From dream to screen, the National Black Movie Association is a nonprofit born of necessity
Agnes Moss, founder of the National Black Movie Association (NBMA), can recall the seminal moment that led to her wanting to become a storyteller. The year was 1985; Moss was 12 years old, and she had just seen the film adaptation of Alice Walker’s “The Color Purple” in theaters.
Founded in 2019, the National Black Movie Association was established to help find and provide those resources to young Black storytellers and film students. But due to the emergence of the COVID-19 pandemic, the founding of the nonprofit was marked with as much uncertainty as Moss had experienced back in the early ‘90s.
As her organization continues to expand, Moss wants those who work in the film industry, those who want to help provide resources to young filmmakers and those who are passionate about Black film to come become a part of NBMA. “Please join our mission; we invite everyone even if you’re just a moviegoer,” she says.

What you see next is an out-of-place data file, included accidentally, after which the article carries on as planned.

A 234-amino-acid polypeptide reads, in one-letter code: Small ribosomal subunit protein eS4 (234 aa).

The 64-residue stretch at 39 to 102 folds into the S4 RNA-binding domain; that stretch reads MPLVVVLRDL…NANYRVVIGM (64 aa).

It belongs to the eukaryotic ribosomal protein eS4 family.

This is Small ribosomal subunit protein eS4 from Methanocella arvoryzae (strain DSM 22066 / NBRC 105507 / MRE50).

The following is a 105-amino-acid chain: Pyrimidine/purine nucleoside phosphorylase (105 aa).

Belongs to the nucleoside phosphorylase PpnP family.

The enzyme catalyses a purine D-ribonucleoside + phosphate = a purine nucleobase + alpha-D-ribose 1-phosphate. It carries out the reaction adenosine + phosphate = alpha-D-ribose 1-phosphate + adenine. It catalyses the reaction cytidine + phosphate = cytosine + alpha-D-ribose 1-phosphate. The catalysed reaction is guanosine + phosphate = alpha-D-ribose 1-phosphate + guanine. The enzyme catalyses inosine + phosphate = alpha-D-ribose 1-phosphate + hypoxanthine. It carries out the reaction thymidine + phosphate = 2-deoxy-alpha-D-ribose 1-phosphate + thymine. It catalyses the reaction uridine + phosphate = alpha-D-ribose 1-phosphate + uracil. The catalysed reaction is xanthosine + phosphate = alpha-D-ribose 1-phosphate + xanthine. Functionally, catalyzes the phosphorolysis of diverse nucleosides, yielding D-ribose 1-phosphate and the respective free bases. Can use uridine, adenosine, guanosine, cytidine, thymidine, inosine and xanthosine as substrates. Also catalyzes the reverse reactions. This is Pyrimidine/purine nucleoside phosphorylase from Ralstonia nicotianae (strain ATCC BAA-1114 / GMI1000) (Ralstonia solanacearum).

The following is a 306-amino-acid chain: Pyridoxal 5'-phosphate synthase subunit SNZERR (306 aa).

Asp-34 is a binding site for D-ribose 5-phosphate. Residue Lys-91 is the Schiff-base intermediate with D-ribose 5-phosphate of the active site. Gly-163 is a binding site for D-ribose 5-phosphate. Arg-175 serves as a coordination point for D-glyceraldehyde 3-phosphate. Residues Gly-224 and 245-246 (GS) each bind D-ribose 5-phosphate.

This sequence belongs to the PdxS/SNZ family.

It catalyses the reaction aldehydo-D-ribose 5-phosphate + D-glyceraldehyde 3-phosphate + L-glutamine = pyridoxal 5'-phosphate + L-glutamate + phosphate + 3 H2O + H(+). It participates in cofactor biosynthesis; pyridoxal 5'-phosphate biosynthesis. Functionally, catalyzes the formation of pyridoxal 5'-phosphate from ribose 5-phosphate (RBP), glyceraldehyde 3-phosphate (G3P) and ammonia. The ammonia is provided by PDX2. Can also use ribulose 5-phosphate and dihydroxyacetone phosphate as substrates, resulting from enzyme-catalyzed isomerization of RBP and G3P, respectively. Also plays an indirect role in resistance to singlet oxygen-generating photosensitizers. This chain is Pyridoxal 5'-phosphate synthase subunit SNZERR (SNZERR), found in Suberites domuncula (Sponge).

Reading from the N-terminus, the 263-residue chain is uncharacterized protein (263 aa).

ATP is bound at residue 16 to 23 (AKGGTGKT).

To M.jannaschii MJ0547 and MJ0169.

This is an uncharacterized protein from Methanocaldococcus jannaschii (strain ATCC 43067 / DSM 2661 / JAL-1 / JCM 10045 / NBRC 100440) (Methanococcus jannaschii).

She also hopes to expand NBMA services to HBCUs, establish a curriculum and offer professional development services. Educating and professionally developing the next generation of Black filmmakers is as much a part of Moss’ mission as getting the right resources to them — which extends far beyond education on the creative side of the industry. Moss advises Black aspiring filmmakers to become students of all sides of the industry.
The next few months will bring the announcement of the 2022 class of recipients of the Reel HBCU Challenge, which awards $5,000 to student winners. Moss says on the horizon are more events and programming tied to the next National Black Movie Day.